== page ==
3D printing technologies are being integrated into processes for designs and manufacturing for Bentley Motors. These technologies greatly simplify the making of complex components and give manufacturing companies massive room for innovation and design process simplification.
In 2016, Stefan Sielaff, design director at Bentley, discussed its “The Future of Luxury” project, which showcased a concept of what the automaker’s 2036 model might look like. Bentley is going a completely autonomous route where the steering wheel is irrelevant so the car would not have one.
This concept gives Bentley Motors the room to innovate and move away from traditional car interior concepts. The interior is a sort of lounge with two sofas separated by a coffee table and lined with wood and leather.
Attaining this design will be achieved by using 3D-printed components, such as the car’s door hinges, grill and moving parts that facilitate or inhibit the passage of air for cooling or drag reduction.
3D printing parts for its vehicles is not a new practice for Bentley, but a continuation of what the company has done since 2013 at its design studio in Crewe, England. There, several engineers use two 3D printers from Stratasys Ltd. to easily and quickly simulate exactly how different parts will look and function prior to actual production.
“The accuracy of the Objet30 enables us to take a full-size part and scale it down to produce a one-tenth scale model,” David Hayward, operations and projects manager at the Bentley Design Studio on the 3D printers they use.
“Once we have approval at this scale, we can move onto our larger Objet500 to produce one-third scale models, full-sized parts and parts that combine different material properties.”
Hayward says the printers’ high-precision capabilities allow any interior or exterior part to be fabricated and prototyped in miniature—from headlamps, grilles and door mirrors, to moldings, emblems, and shifters. Parts are printed in plastic (ranging from clear material to ABS) or rubber.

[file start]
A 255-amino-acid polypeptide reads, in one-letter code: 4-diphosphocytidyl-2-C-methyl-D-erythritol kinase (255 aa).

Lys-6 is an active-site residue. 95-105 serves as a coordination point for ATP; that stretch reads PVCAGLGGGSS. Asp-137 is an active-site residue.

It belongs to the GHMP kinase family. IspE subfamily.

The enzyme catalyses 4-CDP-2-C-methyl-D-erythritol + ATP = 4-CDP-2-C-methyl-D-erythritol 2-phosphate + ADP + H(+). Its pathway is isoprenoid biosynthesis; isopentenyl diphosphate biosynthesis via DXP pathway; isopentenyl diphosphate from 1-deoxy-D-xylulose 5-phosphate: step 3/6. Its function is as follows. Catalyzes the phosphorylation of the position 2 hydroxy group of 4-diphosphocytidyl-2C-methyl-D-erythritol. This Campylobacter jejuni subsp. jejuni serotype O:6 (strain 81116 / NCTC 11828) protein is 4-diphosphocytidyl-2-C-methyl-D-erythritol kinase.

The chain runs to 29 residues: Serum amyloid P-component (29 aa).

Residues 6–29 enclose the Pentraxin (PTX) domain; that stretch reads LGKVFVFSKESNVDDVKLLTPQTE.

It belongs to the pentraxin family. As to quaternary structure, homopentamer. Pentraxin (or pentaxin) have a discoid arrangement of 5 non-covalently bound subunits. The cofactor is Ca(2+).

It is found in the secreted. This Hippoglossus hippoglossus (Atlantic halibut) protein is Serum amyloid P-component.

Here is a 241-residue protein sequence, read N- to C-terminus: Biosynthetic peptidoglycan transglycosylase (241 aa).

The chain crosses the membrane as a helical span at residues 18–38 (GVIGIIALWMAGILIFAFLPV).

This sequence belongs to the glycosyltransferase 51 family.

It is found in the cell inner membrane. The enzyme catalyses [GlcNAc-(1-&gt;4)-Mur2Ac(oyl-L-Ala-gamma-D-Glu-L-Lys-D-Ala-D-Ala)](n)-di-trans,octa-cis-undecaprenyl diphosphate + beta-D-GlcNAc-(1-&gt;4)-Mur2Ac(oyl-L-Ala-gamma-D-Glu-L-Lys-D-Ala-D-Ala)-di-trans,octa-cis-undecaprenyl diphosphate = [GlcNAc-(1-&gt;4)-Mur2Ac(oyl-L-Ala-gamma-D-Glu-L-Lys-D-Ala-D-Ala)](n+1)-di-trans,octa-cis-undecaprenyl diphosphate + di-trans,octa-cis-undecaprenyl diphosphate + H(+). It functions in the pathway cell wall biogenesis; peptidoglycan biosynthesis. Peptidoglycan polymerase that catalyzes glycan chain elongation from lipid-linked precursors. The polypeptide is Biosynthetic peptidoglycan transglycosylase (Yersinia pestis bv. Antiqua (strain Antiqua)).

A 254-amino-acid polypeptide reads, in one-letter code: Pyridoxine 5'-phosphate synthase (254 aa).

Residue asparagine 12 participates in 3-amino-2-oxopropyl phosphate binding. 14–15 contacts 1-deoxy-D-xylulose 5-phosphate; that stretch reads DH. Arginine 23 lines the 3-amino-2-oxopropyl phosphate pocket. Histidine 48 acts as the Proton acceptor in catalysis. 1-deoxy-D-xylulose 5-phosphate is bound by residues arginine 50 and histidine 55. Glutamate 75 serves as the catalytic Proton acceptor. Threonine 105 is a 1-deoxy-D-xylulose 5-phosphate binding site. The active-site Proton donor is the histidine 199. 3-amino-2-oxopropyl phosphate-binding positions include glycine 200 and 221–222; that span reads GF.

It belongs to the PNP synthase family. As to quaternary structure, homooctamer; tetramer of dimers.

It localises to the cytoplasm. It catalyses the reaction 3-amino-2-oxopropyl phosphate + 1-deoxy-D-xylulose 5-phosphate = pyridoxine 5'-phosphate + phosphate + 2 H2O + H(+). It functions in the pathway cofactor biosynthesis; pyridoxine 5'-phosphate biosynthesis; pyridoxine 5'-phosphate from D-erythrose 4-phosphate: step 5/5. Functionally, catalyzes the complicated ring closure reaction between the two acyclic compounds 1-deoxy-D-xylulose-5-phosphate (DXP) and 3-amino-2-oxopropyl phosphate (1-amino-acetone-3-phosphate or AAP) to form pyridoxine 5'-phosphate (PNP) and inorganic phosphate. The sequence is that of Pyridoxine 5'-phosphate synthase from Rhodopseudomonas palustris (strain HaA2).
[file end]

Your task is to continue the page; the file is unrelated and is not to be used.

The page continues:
The Objet500 printer combines different material properties in a single 3D print to produce items as different as a full-size tailpipe trim or a rubber tire on a wheel rim. Its large tray (500 by 400 by 200 millimeters) is ideal for applications requiring large parts, mixed trays or large throughput.
More than 100 material options are available, including rigid opaque, transparent, rubber-like, digital and specialty biocompatible materials.
All three models in the Objet500 series (Connex 1, 2 and 3) feature PolyJet triple-jetting technology, which enables the precise printing of complex parts with three materials simultaneously.
The technology also allows Bentley designers to simulate rubber with different levels of hardness, elongation and tear resistance in order to produce parts with various tensile strengths.
“We’ve even developed designs for actual glassware and the decanter using the clear material,” adds Hayward.
The accuracy and versatility of a high-end rapid prototyping machine, with a small footprint, adds very well to their advantage.
“Stratasys’ rapid prototyping systems allow us to develop things in a totally new way,” concludes Kevin Baker, design model manager at Bentley’s design studio. “With this technology, we can exactly simulate how the car will look.”